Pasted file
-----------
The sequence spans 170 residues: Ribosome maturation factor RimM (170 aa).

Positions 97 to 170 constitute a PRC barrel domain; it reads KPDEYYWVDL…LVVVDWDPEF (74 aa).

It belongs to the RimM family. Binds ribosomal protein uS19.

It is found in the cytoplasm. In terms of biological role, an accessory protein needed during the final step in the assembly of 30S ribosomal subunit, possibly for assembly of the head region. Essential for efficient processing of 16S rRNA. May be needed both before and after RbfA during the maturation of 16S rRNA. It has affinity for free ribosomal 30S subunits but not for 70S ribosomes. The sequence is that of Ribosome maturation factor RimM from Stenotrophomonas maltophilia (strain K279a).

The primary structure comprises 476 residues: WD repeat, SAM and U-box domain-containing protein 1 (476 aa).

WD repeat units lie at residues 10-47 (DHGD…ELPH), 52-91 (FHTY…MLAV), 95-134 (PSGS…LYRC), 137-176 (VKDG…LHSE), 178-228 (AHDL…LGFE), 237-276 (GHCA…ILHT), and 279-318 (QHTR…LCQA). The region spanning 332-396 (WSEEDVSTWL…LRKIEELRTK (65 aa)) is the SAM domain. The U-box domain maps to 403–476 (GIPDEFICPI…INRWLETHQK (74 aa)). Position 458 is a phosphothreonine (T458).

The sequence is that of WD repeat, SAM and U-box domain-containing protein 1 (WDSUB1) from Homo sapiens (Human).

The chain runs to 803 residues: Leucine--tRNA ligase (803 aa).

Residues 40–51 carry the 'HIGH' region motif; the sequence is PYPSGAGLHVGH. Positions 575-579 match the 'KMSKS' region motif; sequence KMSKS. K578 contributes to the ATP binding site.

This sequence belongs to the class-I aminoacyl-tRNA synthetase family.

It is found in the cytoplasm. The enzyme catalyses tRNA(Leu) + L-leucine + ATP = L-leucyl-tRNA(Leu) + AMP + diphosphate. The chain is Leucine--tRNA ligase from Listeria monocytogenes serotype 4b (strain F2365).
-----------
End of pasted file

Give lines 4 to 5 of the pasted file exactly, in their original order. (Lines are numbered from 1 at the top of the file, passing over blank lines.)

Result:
It is found in the cytoplasm. In terms of biological role, an accessory protein needed during the final step in the assembly of 30S ribosomal subunit, possibly for assembly of the head region. Essential for efficient processing of 16S rRNA. May be needed both before and after RbfA during the maturation of 16S rRNA. It has affinity for free ribosomal 30S subunits but not for 70S ribosomes. The sequence is that of Ribosome maturation factor RimM from Stenotrophomonas maltophilia (strain K279a).

The primary structure comprises 476 residues: WD repeat, SAM and U-box domain-containing protein 1 (476 aa).